VisitEngland has announced the latest winners of its Visitor Attraction Accolades for 2020 and 2021 recognising the outstanding visitor experiences on offer across the country.
The winners have been awarded Accolades based on the scores they gained in their annual Visitor Attraction Quality Scheme assessment by VisitEngland. With many attractions closed during the pandemic, the usual announcement in February 2021 has been postponed to October, with attractions assessed in 2020 and 2021 included.
VisitEngland Director Andrew Stokes said: “I’m so pleased to see our visitor attractions back in the spotlight with these accolades that recognise the amazing experiences available across the country. They also acknowledge the people who bring the attractions to life through their unparalleled customer service. They are the ones who make an attraction the most 'welcoming' and give life to the 'Best Told Story' whilst the quality of the attractions themselves are rewarded with 'Quality Food and Drink' and 'Hidden Gem' and of course 'Gold' for best all-rounders.
“Now more than ever we need these attractions to encourage and remind us to get out and explore the amazing tourism on offer across England, driving recovery and economic benefits through the regions.”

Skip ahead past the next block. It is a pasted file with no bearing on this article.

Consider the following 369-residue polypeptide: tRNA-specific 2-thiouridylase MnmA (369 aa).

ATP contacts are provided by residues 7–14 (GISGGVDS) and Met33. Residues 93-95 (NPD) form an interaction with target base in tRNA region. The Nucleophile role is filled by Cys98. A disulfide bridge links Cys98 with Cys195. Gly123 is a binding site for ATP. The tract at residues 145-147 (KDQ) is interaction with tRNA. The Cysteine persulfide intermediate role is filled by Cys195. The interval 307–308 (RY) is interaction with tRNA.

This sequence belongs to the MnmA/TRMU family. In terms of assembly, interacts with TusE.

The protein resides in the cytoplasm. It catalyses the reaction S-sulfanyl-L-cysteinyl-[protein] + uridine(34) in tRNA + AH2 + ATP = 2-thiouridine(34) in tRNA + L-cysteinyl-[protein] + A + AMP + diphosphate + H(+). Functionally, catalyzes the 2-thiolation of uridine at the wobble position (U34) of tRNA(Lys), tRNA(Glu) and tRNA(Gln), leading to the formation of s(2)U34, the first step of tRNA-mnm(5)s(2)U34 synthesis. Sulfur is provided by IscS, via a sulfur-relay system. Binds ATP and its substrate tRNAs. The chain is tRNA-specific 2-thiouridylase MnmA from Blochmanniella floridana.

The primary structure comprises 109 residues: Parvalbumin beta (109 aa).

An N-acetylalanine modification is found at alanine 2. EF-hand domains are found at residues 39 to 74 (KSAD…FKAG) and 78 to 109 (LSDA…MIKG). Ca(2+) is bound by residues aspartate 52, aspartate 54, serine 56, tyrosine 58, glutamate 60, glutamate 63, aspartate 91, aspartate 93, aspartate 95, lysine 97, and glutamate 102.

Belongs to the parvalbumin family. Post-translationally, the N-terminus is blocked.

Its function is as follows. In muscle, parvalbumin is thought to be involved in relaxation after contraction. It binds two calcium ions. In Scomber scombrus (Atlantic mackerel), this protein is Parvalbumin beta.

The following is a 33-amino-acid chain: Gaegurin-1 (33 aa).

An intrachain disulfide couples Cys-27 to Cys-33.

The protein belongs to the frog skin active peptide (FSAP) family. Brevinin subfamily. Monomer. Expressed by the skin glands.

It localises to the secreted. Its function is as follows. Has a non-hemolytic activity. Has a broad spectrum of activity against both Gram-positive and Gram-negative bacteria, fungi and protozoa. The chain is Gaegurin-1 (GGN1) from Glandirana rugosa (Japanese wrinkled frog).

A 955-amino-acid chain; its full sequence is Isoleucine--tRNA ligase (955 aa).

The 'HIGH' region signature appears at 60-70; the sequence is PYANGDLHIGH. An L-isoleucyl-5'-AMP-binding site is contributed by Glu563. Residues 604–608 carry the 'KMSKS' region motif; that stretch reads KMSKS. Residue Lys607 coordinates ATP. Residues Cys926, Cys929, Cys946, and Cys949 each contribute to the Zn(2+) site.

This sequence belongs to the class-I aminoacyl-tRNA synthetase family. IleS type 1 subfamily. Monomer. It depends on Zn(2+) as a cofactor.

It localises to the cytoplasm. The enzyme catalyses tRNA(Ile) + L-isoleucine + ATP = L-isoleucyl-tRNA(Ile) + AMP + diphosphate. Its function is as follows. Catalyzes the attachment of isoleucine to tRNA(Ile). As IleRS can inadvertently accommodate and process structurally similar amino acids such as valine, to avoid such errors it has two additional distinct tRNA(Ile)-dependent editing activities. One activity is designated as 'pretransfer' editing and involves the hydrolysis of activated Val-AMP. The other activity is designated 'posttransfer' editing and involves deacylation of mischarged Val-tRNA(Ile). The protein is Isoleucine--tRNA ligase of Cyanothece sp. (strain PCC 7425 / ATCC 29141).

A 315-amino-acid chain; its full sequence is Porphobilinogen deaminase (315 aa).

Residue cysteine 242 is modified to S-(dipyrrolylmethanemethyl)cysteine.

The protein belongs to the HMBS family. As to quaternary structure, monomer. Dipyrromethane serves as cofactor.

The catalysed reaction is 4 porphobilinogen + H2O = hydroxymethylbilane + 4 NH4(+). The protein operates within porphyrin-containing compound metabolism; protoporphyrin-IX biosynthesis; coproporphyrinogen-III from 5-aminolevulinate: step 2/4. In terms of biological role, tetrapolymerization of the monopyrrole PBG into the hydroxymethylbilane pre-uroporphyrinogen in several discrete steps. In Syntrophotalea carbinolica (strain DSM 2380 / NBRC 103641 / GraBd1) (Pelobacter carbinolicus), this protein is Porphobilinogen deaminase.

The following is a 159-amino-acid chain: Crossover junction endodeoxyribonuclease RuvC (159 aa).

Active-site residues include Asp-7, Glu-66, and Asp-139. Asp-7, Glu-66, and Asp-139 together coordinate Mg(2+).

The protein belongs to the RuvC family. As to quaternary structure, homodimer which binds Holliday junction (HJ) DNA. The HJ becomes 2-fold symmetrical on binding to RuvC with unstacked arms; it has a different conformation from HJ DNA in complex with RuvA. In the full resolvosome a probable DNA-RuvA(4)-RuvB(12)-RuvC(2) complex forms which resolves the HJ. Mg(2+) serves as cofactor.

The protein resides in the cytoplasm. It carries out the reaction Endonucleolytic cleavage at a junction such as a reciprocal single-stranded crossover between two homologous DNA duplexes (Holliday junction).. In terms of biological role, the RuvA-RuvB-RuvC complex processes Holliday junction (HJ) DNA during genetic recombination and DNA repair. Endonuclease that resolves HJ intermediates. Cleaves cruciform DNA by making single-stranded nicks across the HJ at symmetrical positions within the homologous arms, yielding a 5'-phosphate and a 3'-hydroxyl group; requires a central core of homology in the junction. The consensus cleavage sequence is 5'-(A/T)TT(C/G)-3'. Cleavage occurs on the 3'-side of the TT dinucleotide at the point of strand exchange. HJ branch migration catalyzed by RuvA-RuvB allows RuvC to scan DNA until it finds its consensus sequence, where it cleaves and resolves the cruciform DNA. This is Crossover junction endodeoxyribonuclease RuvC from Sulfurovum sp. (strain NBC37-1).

The 76 attractions are being recognised for the exceptional experiences they provide visitors from Welcome Accolade, Hidden Gem, Best Told Story, Quality Food and Drink and the Gold Accolade for all-round top-scoring attractions.
Introduced by VisitEngland in 2014, the Visitor Attraction Accolades are available to members of the Visitor Attraction Quality Scheme who represent a wide range of tourism experiences across England, from museums and galleries, farm attractions, historic houses and gardens to churches, cathedrals and country parks. They are supported by a network of highly trained and experienced assessors who advise on improving and promoting the quality, accessibility and sustainability of their offer.
VisitBritain’s latest forecasts show that domestic tourism spending is estimated this year of £51.4 billion, just over half of the £91.6 billion in 2019. Last year alone saw about two-thirds of the value wiped off the domestic tourism industry in Britain, a £58 billion loss to the economy.